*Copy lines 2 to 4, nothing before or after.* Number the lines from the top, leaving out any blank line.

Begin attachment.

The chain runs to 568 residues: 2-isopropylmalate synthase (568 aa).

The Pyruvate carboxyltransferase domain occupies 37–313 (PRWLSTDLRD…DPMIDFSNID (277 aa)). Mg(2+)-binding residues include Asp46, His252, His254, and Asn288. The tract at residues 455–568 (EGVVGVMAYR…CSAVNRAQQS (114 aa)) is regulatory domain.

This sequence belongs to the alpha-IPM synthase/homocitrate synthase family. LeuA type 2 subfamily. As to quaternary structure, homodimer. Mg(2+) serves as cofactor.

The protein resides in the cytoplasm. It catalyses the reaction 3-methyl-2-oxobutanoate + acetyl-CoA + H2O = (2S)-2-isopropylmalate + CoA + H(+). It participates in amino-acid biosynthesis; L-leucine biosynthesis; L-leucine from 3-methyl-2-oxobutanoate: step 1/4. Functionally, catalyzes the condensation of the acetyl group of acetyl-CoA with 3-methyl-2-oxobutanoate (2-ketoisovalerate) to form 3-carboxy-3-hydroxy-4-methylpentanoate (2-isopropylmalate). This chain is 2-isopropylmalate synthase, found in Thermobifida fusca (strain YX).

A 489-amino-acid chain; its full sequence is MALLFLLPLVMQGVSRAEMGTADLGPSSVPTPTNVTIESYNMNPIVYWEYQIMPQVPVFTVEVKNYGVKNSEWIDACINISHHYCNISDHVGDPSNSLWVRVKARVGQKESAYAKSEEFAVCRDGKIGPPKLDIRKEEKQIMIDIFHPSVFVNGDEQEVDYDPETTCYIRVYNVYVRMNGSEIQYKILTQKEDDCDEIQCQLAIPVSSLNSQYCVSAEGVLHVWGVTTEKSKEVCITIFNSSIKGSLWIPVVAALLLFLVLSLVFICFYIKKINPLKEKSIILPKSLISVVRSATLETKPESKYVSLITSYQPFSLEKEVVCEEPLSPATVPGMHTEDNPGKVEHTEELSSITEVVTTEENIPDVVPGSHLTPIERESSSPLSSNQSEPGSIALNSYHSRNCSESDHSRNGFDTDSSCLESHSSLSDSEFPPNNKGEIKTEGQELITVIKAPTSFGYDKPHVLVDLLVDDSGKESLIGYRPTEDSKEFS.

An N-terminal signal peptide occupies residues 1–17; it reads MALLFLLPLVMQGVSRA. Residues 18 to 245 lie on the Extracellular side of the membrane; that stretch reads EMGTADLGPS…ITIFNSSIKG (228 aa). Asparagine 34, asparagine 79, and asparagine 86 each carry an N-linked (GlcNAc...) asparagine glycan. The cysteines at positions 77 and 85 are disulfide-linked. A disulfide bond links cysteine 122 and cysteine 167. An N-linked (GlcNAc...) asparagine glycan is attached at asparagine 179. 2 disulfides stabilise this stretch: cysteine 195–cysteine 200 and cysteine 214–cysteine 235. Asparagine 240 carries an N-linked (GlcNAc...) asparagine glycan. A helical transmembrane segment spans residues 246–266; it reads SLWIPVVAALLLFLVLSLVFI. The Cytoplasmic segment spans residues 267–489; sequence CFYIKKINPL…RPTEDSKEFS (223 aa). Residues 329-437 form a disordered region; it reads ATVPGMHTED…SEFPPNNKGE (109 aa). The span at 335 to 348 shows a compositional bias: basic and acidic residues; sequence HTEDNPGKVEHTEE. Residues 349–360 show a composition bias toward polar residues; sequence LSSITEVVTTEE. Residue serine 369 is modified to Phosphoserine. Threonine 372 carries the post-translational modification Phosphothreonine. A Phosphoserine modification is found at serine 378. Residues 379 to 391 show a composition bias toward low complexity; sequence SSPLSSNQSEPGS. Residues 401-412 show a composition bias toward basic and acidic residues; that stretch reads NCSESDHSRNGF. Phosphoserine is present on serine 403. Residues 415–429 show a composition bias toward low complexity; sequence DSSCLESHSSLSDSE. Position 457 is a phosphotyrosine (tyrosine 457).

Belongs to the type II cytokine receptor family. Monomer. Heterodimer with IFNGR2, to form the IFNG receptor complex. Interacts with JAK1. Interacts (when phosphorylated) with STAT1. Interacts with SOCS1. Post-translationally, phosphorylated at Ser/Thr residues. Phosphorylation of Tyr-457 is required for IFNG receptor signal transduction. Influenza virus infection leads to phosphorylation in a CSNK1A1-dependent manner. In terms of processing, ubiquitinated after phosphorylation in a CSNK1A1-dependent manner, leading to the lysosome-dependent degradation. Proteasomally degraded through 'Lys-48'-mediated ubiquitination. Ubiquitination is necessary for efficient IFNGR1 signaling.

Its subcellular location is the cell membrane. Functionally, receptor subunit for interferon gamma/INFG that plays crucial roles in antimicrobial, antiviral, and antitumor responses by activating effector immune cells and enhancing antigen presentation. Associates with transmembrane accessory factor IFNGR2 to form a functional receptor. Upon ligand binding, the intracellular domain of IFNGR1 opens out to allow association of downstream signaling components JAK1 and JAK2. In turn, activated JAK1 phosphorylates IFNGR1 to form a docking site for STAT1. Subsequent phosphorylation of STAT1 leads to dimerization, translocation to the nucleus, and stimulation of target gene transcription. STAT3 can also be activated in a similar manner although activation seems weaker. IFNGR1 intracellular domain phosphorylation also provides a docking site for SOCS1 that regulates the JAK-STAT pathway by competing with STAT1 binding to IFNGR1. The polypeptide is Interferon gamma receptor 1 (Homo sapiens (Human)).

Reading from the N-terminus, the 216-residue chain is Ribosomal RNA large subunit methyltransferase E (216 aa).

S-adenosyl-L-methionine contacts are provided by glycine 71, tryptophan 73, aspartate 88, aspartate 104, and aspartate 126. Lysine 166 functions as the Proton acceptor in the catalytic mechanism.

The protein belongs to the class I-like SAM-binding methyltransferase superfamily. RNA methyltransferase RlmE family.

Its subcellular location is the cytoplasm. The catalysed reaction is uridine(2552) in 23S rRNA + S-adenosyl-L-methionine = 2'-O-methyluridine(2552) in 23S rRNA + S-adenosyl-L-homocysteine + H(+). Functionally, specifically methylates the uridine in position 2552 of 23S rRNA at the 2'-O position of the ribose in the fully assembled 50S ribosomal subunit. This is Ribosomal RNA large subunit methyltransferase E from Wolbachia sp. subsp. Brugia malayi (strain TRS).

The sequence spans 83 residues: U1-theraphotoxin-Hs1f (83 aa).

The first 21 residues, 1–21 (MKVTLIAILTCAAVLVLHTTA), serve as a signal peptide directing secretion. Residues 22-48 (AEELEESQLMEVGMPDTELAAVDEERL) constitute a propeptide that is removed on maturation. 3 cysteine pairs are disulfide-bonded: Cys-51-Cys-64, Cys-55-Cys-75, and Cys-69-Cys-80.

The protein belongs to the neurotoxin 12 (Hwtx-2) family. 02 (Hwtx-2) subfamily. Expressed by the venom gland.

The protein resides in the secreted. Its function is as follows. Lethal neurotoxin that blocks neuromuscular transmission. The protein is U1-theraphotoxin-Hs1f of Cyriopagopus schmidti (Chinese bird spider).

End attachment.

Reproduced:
The Pyruvate carboxyltransferase domain occupies 37–313 (PRWLSTDLRD…DPMIDFSNID (277 aa)). Mg(2+)-binding residues include Asp46, His252, His254, and Asn288. The tract at residues 455–568 (EGVVGVMAYR…CSAVNRAQQS (114 aa)) is regulatory domain.

This sequence belongs to the alpha-IPM synthase/homocitrate synthase family. LeuA type 2 subfamily. As to quaternary structure, homodimer. Mg(2+) serves as cofactor.

The protein resides in the cytoplasm. It catalyses the reaction 3-methyl-2-oxobutanoate + acetyl-CoA + H2O = (2S)-2-isopropylmalate + CoA + H(+). It participates in amino-acid biosynthesis; L-leucine biosynthesis; L-leucine from 3-methyl-2-oxobutanoate: step 1/4. Functionally, catalyzes the condensation of the acetyl group of acetyl-CoA with 3-methyl-2-oxobutanoate (2-ketoisovalerate) to form 3-carboxy-3-hydroxy-4-methylpentanoate (2-isopropylmalate). This chain is 2-isopropylmalate synthase, found in Thermobifida fusca (strain YX).